Even this strong and this rare a rebuke from the high court had no effect on the authorities and they continued to demand to see the residents’ land titles through their notices, thus misleading residents and the courts every step of the way.
After the Supreme Court’s order in February 2020, activists, along with a co-author of this article, a right to housing advocate met the Faridabad SDM and clarified that the Supreme Court order cannot mean that the authorities could demolish the basti without conducting a survey. In September 2020, an application was filed on behalf of the residents which sought a stay against the demolitions until a survey under the HUDA policy is conducted and residents are rehabilitated. This application is yet to be heard by the court and responded to by the Municipal Corporation. But it is clear that the Haryana government seems to have made no sincere efforts towards rehabilitating the residents under its 2010 policy.
In a flagrant violation of the law, the local authorities went ahead with the demolition of 1,700 houses in September 2020 and 300 houses in April 2021.
Perverse notices for eviction
The demolitions undertaken so far are a gross violation of the legal standards set by the high court and Supreme Court. Evictions cannot be undertaken without proper rehabilitation. The generic notices for demolition continue to be ‘perverse and cryptic’, repeatedly demanding the residents to show up at the SDM’s office with their land ownership titles.
This is both absurd and nasty on the part of the government that clearly aims to cause fear and anxiety among the residents. When all the cases have stated that the residents don’t claim ownership of the public land on which Khori stands, where is the question of people showing up with land ownership documents? As per law, the notices should have asked the residents to provide other “proof of residence” documents because that would ascertain who is eligible under the Haryana policy on rehabilitation. By demanding proof of ownership time and again from the residents who have never claimed ownership to the land, the Haryana government has scared them into letting go of their homes.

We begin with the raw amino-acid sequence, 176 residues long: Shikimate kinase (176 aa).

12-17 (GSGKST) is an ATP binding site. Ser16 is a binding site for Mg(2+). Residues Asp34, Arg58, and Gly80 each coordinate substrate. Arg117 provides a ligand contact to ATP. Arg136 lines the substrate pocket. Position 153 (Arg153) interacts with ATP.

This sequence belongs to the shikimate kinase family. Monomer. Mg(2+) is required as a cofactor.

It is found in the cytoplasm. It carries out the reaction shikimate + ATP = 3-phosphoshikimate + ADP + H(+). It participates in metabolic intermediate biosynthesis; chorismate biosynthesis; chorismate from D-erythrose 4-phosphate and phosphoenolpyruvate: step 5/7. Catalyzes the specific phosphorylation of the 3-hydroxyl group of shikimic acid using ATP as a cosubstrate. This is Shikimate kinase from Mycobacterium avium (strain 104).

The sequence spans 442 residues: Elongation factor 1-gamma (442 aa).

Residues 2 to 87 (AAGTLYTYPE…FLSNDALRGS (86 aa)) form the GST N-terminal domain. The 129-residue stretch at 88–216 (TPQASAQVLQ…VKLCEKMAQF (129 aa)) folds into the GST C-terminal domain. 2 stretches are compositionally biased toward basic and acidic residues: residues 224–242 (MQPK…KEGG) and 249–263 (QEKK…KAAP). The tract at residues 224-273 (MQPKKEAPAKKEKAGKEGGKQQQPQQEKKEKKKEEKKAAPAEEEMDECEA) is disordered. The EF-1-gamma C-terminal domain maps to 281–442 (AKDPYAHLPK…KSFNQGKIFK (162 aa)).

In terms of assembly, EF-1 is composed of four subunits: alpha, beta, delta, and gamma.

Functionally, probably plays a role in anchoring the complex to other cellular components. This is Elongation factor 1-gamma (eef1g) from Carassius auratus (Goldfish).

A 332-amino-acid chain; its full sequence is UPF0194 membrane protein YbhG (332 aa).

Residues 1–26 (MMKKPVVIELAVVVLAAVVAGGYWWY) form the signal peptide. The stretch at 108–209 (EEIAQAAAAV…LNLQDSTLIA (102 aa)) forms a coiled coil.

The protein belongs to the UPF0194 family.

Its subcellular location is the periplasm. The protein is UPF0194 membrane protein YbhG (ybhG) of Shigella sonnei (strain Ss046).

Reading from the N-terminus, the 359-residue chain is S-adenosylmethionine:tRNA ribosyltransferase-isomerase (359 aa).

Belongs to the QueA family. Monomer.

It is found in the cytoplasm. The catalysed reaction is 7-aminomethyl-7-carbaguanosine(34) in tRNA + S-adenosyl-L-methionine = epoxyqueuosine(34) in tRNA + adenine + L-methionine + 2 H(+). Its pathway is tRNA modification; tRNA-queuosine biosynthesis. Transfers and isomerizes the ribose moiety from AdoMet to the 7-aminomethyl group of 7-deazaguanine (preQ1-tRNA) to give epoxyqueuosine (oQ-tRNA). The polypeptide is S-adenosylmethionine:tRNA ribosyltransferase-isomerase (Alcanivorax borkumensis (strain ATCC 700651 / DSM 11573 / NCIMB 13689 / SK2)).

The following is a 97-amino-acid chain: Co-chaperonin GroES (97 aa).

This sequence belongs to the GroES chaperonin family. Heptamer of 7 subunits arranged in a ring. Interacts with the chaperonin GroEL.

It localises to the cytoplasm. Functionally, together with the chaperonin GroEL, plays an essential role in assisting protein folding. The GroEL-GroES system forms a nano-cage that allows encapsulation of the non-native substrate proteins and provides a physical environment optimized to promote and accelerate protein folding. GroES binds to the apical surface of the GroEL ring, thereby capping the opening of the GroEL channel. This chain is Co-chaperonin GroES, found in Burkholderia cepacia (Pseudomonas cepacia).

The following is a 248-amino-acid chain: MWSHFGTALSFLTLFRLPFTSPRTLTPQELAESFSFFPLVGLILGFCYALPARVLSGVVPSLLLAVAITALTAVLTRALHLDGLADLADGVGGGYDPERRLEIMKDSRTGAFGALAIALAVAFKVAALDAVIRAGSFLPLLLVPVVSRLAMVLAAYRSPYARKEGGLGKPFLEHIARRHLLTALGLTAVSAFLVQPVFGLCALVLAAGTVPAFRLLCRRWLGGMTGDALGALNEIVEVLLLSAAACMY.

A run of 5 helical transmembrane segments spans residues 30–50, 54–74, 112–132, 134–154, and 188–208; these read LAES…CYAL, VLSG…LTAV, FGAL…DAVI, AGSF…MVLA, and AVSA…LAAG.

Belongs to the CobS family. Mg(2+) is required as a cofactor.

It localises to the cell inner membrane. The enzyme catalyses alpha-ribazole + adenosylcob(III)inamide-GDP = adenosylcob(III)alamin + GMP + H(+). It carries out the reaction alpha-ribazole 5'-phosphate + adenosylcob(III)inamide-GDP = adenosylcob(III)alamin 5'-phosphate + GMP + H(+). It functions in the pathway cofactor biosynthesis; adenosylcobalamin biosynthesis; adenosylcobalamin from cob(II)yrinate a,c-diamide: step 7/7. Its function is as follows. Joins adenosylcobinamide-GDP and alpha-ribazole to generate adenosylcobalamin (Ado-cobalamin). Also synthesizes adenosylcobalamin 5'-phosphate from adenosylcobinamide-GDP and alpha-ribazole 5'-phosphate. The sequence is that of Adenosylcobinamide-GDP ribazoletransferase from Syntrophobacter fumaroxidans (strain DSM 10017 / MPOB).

Eviction threats during COVID lockdown
After the February 2020 order of the Supreme Court, these faulty notices were issued in March 2020 and June 2021. The March notice came days before the Janta curfew was announced. It gave the residents a grand period of seven days to produce their non-existent ownership documents to the government to avoid losing their homes.
The June 2021 notice gave them one day to vacate the place. The residents have been completely incapable of responding to both these notices because they have been struggling to cope with the effects of the pandemic-induced lockdown. The lockdown to prevent the spread of COVID-19 involved stay at home instructions to all, heavy police surveillance of public areas especially bastis and closure of government offices. The basti residents have suffered COVID deaths, starvation and loss of jobs.
The latest SC orders have emboldened the government authorities that are responsible for the welfare of people to cut off water and electricity to households for a week now. The courts and the corporation envisage this most inhuman and utterly illegal eviction of thousands of families in the time of the pandemic when none of them have other homes to go to and will be unwelcome anywhere due to the fear of the third wave of the pandemic in India.
The Haryana government knows well that it has manipulated the residents and the courts. Now, it must step away from this long contest with Khori residents on humanitarian grounds and move towards decent rehabilitation for them as per law.
Manju Menon is Senior Fellow at the Centre for Policy Research. Choudhary Ali Zia Kabir is a housing rights advocate who has worked on the Khori Gaon court cases.